The authors are deeply indebted to Dr H Mitwally, associate prof

The authors are deeply indebted to Dr H. Mitwally, associate professor of marine biology, Oceanography Department, Faculty of Science, Alexandria University, for help in the ANOVA analysis. “
“The widespread APO866 in vivo use of

multi-beam echosounders in scientific research permits the collection of complex information in a short time. Much work has been done in recent years in the Spitsbergen region using this technology, which has delivered very detailed maps as well as information on the area’s morphological characteristics (e.g. Ottesen and Dowdeswell, 2006, Ottesen and Dowdeswell, 2009, Ottesen et al., 2007, Ottesen et al., 2008, Forwick et al., 2009 and Dowdeswell et al., 2010). But such work requires the use of large vessels; this increases the costs of exploration and it also has its limitations. For reasons of safety, data recording is usually performed in

areas already covered by marine publications and charts (e.g.The Norwegian Hydrographic Service and Norwegian this website Polar Research 1990, United Kingdom Hydrographic Office 2007, Statens Kartverk 2008). It is often the case, however, that existing maps do not show areas from which glaciers have retreated and are insufficiently detailed (Pastusiak 2010). Small boats with a shallow draught then have to be employed, as they provide a safer working environment when sailing in unexplored areas. In such difficult measuring conditions it is usually only single-beam echosounders that can be used. Direct interpolation of the profiles obtained enables geographical regionalisation in that individual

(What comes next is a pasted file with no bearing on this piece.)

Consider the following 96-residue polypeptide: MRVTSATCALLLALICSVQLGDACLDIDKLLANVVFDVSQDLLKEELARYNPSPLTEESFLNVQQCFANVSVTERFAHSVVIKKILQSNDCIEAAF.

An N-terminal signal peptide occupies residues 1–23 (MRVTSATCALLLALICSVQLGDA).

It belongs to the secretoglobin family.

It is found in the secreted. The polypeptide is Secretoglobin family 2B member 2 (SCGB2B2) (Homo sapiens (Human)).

bays, once influenced by glaciers, can be identified (Moskalik et al. 2013a) and their shapes characterised (Moskalik et al. 2013b). But again, these properties describe pre-glacial valleys in their entirety but not in fine detail. In the present work, the bathymetric profiles were analysed under the assumption that areal diversity is expressed by the diversity of regional profiles. Moreover, the density of depth measurements being far greater than that of the inter-profile distances, additional information can be obtained on the nature of the bottom forms. Brepollen, the region where this research was carried out, is the inner part of the Hornsund Fjord, which itself is the most southerly most fjord in western Spitsbergen (Figure 1a). Bathymetric data were collected from a small boat equipped with a low-cost Lowrance LMS-527cDF echosounder during the summers of 2007 and 2008. A total of 120 bathymetric sections with an overall length of 384 km were made (Figure 1c). An interpolated bathymetry map for Brepollen (Figure 1b) was prepared on a 25 m grid (Moskalik et al. 2013a). It was assumed that it showed all forms larger than ten times the size of the grid; forms smaller than 250 m therefore required detailed analysis.

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